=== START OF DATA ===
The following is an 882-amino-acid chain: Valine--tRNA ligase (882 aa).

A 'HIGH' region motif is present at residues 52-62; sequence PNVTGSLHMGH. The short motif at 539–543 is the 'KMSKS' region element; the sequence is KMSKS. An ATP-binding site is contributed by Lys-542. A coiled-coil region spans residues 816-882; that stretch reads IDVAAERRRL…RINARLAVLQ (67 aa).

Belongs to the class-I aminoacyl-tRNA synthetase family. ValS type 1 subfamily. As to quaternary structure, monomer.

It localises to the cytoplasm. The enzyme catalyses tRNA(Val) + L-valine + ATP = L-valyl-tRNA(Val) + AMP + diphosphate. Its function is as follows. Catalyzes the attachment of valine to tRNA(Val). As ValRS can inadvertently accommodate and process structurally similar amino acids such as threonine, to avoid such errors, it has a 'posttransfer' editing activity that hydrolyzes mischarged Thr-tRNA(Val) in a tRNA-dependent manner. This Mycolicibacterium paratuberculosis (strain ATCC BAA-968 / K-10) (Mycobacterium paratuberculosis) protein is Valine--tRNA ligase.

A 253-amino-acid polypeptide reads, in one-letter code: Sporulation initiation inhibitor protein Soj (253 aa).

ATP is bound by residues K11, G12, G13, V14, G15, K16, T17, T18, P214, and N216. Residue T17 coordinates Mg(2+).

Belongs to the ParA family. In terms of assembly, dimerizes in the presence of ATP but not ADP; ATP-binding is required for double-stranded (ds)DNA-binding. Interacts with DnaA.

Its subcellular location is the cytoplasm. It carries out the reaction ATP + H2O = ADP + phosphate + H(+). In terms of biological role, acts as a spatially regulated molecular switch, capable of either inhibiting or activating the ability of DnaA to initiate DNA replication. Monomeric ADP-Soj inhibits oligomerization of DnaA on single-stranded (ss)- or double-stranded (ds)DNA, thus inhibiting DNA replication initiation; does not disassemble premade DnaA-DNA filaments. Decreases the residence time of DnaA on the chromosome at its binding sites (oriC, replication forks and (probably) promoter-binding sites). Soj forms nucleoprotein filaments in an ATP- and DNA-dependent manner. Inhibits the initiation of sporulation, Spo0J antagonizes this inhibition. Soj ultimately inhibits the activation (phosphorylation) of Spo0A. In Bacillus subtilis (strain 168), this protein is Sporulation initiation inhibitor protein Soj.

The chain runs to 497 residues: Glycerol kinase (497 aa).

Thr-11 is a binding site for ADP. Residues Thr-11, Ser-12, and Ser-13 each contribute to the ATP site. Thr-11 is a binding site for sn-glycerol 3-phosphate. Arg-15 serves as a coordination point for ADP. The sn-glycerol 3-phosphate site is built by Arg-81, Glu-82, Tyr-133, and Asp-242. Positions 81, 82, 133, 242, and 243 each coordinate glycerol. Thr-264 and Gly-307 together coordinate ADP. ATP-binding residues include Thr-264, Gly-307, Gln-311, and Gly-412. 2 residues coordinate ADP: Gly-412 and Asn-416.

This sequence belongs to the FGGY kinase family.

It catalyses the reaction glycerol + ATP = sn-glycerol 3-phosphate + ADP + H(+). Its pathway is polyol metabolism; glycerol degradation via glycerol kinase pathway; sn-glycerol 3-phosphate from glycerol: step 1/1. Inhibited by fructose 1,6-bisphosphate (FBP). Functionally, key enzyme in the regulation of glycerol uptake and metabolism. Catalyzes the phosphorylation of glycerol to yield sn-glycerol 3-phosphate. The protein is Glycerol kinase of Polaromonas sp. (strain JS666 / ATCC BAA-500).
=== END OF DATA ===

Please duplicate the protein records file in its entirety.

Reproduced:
The following is an 882-amino-acid chain: Valine--tRNA ligase (882 aa).

A 'HIGH' region motif is present at residues 52-62; sequence PNVTGSLHMGH. The short motif at 539–543 is the 'KMSKS' region element; the sequence is KMSKS. An ATP-binding site is contributed by Lys-542. A coiled-coil region spans residues 816-882; that stretch reads IDVAAERRRL…RINARLAVLQ (67 aa).

Belongs to the class-I aminoacyl-tRNA synthetase family. ValS type 1 subfamily. As to quaternary structure, monomer.

It localises to the cytoplasm. The enzyme catalyses tRNA(Val) + L-valine + ATP = L-valyl-tRNA(Val) + AMP + diphosphate. Its function is as follows. Catalyzes the attachment of valine to tRNA(Val). As ValRS can inadvertently accommodate and process structurally similar amino acids such as threonine, to avoid such errors, it has a 'posttransfer' editing activity that hydrolyzes mischarged Thr-tRNA(Val) in a tRNA-dependent manner. This Mycolicibacterium paratuberculosis (strain ATCC BAA-968 / K-10) (Mycobacterium paratuberculosis) protein is Valine--tRNA ligase.

A 253-amino-acid polypeptide reads, in one-letter code: Sporulation initiation inhibitor protein Soj (253 aa).

ATP is bound by residues K11, G12, G13, V14, G15, K16, T17, T18, P214, and N216. Residue T17 coordinates Mg(2+).

Belongs to the ParA family. In terms of assembly, dimerizes in the presence of ATP but not ADP; ATP-binding is required for double-stranded (ds)DNA-binding. Interacts with DnaA.

Its subcellular location is the cytoplasm. It carries out the reaction ATP + H2O = ADP + phosphate + H(+). In terms of biological role, acts as a spatially regulated molecular switch, capable of either inhibiting or activating the ability of DnaA to initiate DNA replication. Monomeric ADP-Soj inhibits oligomerization of DnaA on single-stranded (ss)- or double-stranded (ds)DNA, thus inhibiting DNA replication initiation; does not disassemble premade DnaA-DNA filaments. Decreases the residence time of DnaA on the chromosome at its binding sites (oriC, replication forks and (probably) promoter-binding sites). Soj forms nucleoprotein filaments in an ATP- and DNA-dependent manner. Inhibits the initiation of sporulation, Spo0J antagonizes this inhibition. Soj ultimately inhibits the activation (phosphorylation) of Spo0A. In Bacillus subtilis (strain 168), this protein is Sporulation initiation inhibitor protein Soj.

The chain runs to 497 residues: Glycerol kinase (497 aa).

Thr-11 is a binding site for ADP. Residues Thr-11, Ser-12, and Ser-13 each contribute to the ATP site. Thr-11 is a binding site for sn-glycerol 3-phosphate. Arg-15 serves as a coordination point for ADP. The sn-glycerol 3-phosphate site is built by Arg-81, Glu-82, Tyr-133, and Asp-242. Positions 81, 82, 133, 242, and 243 each coordinate glycerol. Thr-264 and Gly-307 together coordinate ADP. ATP-binding residues include Thr-264, Gly-307, Gln-311, and Gly-412. 2 residues coordinate ADP: Gly-412 and Asn-416.

This sequence belongs to the FGGY kinase family.

It catalyses the reaction glycerol + ATP = sn-glycerol 3-phosphate + ADP + H(+). Its pathway is polyol metabolism; glycerol degradation via glycerol kinase pathway; sn-glycerol 3-phosphate from glycerol: step 1/1. Inhibited by fructose 1,6-bisphosphate (FBP). Functionally, key enzyme in the regulation of glycerol uptake and metabolism. Catalyzes the phosphorylation of glycerol to yield sn-glycerol 3-phosphate. The protein is Glycerol kinase of Polaromonas sp. (strain JS666 / ATCC BAA-500).